Concerns over fire safety for e-bikes and e-scooters

In recent years there has been an increase in the number of electric powered bikes and scooters being purchased. Along with the number of publicly available e-bikes and e-scooters this has created concerns over fire safety. The reports of fires starting has increased, usually when the battery is being charged, raising a number of concerns of the quality of some of the bikes and scooters available to buy.

While in general the benefits are clear; speed of travel (compared to walking), convenience, reduced environmental impact compared to other modes (such as cars) and reduced transport costs. It is likely that in time, privately owned e-scooters would be legal to use on public highways and play a role in future urban transport. Therefore, it is important to make sure that the bike or scooter that you are buying is of good quality.

Things to consider before making a purchase

  • Do your research, look online or in store to see which e-bikes and e-scooters have had good reviews and the ones that haven’t so you can make an informed choice on the best one to buy within your budget.
  • Buy from a reputable retailer for all the components, including battery pack and charger.
  • When purchasing replacements parts, ensure these are purchased from the same manufacturer.
  • Register the product with the manufacturer – to be notified quickly of any safety issues or recalls.
  • Be cautious if buying second-hand, refurbished or converted bikes. It can be hard to establish reliability, whether it is counterfeit or genuine, and whether they meet proper UK standards. Look for CE or UKCA marking.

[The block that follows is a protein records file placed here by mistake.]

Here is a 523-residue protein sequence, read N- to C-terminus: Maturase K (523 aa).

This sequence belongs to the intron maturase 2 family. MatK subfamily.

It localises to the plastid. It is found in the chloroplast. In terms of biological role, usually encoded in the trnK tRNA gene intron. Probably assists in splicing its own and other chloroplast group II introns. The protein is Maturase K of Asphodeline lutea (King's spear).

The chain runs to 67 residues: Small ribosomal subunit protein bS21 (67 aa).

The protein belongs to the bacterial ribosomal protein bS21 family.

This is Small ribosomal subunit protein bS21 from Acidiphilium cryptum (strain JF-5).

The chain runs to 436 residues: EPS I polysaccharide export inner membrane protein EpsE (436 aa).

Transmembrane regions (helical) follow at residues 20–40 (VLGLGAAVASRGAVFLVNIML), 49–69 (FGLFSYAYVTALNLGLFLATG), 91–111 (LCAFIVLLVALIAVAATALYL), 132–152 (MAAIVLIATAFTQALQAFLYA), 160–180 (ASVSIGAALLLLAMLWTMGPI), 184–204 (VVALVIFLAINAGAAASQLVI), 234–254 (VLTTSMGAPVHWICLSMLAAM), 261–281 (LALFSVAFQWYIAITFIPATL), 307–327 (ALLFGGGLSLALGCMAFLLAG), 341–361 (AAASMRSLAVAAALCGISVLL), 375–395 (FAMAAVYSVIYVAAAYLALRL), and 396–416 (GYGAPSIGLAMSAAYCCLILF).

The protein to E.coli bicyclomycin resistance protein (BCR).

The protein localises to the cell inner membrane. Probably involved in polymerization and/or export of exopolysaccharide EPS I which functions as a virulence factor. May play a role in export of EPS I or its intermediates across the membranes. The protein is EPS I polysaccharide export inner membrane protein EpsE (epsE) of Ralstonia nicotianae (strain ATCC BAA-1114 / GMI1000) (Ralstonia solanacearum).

Tips for safer charging of batteries

  • Do not store or charge batteries in communal areas, especially if they form part of the escape route.
  • If the battery is hot after use, allow it to cool before putting on charge.
  • Do not overcharge the battery – check the manufacturer’s instructions.
  • Do not cover chargers or battery packs when charging as this could lead to overheating and possibly fire.
  • Keep batteries out of direct sunlight.
  • Do not overload sockets or extension leads – ensure the extension lead is suitably rated for what you are using it for.
  • Do not charge batteries overnight or while you are away from home. If a fire should start you will be alert and aware.
  • Regularly check your batteries and chargers, and do not use them if there are any signs of damage; replace them immediately.
  • If you regularly recharge batteries, or have several on charge at once, consider installing a Lithium-Ion Battery Containment Safe, or ask your landlord for one.

Warning signs of danger to look out for

  • Heat – it is normal for batteries to generate some heat when charging or in use. If it feels extremely hot to the touch, stop charging straight away.
  • Bulging or leaks – a common sign of a battery failing is bulging or swelling. If you see this you should stop using it immediately.
  • Noise – failing lithium batteries can sometimes make hissing or cracking sounds.
  • Smell – a strong or unusual smell from the battery could be a sign that it is failing.